Thoughts on this post? Share them with me on Facebook, join the SPANily or Tweet me at @angieatkinson. ~Angie

My narcissistic mom was the kind of person who rationalized the decisions she made and the ones she forced on me with “if you don’t do this/if I do this, your father will kill him.”

She made me keep the secret of the neighbor who molested me at age 8. Truth was, I wanted my dad to kill him.

I remember when she told me she had an abortion, sometime after my younger brother was born in 1962 and before 1967 (that’s when they both got sober). She said she’d had the abortion because she became pregnant with a black man from the bar she hung out in and that she knew having a black baby would throw my dad over the edge.

I didn’t need to know that information and could have lived a lifetime without it.

I ended contact with my parents when my son was born in April of 2000. Their gambling addiction turned them into the same people they were when they were drinking and I had made a solemn vow to never live through that again.

Do you know how sometimes when someone gets sober, they start to see the light and start apologizing for their horrible treatment of the people around them?

Sadly, that wasn’t the case for her; sobriety didn’t cure my mom’s narcissism. She just chose to abandon us in a different way.

Grieving the Juiceman Juicer

And now, here I sit, grieving over the fact that I’m about to let go of a Juiceman juicer. I know, it’s weird – but I can’t seem to stop myself.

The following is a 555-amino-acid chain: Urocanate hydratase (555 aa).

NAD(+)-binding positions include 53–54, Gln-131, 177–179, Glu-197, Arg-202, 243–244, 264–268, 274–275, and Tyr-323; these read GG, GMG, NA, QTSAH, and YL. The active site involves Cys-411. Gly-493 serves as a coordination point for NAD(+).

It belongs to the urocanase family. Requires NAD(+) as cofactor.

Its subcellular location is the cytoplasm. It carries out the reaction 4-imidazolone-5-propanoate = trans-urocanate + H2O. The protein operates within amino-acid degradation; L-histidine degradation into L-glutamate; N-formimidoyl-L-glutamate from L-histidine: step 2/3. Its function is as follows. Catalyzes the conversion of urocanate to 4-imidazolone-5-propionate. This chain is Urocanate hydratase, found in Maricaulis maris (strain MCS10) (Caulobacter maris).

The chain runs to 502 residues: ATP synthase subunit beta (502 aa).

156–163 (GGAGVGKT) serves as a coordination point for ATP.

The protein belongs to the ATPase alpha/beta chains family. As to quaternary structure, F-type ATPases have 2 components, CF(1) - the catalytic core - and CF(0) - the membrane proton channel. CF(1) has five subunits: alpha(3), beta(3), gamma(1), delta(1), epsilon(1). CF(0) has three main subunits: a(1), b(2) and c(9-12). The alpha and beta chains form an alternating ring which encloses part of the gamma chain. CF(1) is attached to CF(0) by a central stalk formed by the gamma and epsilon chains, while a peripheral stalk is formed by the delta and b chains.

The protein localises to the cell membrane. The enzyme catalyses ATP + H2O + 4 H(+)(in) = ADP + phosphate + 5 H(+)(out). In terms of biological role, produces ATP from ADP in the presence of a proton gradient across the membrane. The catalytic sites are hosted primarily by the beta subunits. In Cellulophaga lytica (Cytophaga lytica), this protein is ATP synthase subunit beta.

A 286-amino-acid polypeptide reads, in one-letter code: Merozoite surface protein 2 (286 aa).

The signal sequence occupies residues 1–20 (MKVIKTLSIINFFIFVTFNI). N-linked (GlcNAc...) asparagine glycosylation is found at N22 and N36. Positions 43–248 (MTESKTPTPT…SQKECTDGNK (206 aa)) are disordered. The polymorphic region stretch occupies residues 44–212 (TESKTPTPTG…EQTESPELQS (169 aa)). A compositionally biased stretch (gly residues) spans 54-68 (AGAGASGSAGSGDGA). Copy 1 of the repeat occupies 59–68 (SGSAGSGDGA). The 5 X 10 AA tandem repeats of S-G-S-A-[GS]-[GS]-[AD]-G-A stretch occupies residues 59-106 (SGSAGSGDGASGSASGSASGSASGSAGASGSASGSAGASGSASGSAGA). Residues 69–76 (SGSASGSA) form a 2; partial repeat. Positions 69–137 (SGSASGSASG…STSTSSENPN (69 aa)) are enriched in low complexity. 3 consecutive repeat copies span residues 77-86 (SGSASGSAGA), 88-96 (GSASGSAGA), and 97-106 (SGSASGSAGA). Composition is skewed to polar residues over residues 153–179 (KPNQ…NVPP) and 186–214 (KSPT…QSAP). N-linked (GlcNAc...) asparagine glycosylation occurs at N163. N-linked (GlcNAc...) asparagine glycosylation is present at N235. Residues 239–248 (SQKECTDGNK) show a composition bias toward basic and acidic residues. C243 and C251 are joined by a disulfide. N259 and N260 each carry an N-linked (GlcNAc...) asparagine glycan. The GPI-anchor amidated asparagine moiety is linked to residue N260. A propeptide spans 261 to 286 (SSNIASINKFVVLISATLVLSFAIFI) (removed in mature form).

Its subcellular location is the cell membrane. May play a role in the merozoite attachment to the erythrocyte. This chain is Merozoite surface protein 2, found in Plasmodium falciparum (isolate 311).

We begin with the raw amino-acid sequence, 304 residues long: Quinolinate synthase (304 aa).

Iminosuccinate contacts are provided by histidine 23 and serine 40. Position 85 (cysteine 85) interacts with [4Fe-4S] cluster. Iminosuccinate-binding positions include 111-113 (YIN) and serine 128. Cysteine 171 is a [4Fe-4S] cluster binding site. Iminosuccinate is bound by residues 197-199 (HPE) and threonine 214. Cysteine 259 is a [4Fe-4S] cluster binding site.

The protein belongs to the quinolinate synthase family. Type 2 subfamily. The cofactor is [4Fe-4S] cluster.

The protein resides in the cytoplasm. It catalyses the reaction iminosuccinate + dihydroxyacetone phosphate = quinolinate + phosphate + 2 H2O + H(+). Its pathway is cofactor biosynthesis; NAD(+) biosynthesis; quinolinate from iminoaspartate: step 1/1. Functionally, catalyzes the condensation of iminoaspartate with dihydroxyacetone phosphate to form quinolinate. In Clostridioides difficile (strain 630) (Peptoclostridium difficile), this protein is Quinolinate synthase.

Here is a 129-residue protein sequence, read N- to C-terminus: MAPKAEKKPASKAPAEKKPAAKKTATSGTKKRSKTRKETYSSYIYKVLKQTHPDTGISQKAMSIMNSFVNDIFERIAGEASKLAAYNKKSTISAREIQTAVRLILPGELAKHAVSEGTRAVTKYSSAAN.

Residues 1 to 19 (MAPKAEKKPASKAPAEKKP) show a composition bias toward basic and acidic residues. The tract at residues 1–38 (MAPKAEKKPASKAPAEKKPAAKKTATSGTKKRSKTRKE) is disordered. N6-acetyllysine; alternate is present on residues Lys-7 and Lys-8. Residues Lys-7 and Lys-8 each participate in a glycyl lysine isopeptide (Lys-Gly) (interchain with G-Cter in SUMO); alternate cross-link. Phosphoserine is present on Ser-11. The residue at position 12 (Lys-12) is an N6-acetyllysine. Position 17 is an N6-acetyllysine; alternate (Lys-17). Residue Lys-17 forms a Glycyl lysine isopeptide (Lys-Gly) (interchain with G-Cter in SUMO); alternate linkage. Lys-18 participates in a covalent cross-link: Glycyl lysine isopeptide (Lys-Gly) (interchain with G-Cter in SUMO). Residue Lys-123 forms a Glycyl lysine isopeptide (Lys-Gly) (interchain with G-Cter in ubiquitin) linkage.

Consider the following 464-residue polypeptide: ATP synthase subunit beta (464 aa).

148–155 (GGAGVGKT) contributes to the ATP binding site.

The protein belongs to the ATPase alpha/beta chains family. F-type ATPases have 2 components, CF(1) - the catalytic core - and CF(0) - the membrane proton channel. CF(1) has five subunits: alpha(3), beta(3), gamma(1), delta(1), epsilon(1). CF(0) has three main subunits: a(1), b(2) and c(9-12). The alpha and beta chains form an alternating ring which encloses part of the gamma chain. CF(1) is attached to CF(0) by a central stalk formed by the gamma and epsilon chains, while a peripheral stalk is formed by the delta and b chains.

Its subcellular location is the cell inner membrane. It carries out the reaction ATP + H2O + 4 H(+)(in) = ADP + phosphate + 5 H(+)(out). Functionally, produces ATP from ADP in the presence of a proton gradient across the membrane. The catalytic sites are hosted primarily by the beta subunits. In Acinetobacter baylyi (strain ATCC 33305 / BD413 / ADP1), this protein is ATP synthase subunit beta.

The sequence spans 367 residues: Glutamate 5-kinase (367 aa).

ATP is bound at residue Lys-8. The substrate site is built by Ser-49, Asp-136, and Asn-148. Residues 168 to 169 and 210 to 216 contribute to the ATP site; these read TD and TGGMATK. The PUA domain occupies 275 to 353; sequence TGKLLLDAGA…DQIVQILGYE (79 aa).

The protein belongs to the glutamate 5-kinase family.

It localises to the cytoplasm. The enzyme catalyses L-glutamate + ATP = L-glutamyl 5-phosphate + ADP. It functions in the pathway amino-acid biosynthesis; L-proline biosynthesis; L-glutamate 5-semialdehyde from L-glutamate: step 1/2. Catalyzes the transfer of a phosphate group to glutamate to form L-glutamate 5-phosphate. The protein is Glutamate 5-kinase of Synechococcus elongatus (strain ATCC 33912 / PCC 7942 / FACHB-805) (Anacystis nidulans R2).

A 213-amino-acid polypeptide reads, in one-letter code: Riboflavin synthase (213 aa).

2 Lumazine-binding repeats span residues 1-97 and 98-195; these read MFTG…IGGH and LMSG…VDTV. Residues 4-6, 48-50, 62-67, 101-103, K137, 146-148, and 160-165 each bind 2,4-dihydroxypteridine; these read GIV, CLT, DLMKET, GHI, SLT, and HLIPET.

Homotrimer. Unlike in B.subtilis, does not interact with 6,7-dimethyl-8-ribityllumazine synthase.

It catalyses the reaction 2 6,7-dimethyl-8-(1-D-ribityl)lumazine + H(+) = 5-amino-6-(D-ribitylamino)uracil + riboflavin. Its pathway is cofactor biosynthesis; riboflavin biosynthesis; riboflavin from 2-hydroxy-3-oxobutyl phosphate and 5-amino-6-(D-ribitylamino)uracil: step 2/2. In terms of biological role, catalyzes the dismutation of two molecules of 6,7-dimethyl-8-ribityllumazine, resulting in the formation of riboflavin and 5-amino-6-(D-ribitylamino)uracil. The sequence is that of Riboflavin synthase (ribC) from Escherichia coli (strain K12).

So why does letting go of the juicer cause me to grieve now? Because once upon a time in those 40 years of life, my mom actually rose to the occasion for eight weeks of my life and was a mom to me.

In hindsight, I realize that my dad most likely paid her to spend a 40 hour week to be my caregiver. But still, that is an unknown and she did help save my life administering the fairly grueling task of the Gerson Therapy. All I was able to do during those initial weeks of the treatment was lay on the couch and walk to the bathroom and do my own coffee treatments.

So the juicer that has been moved with me since 1991 and lived in eight different homes and garages was some sort of representation of having a real mom.

Today I am letting go of the juicer, and facing the reality of how very toxic my mother truly was.

Are you struggling with a narcissistic mother? Join our free support group for adult children of narcissists, right here.

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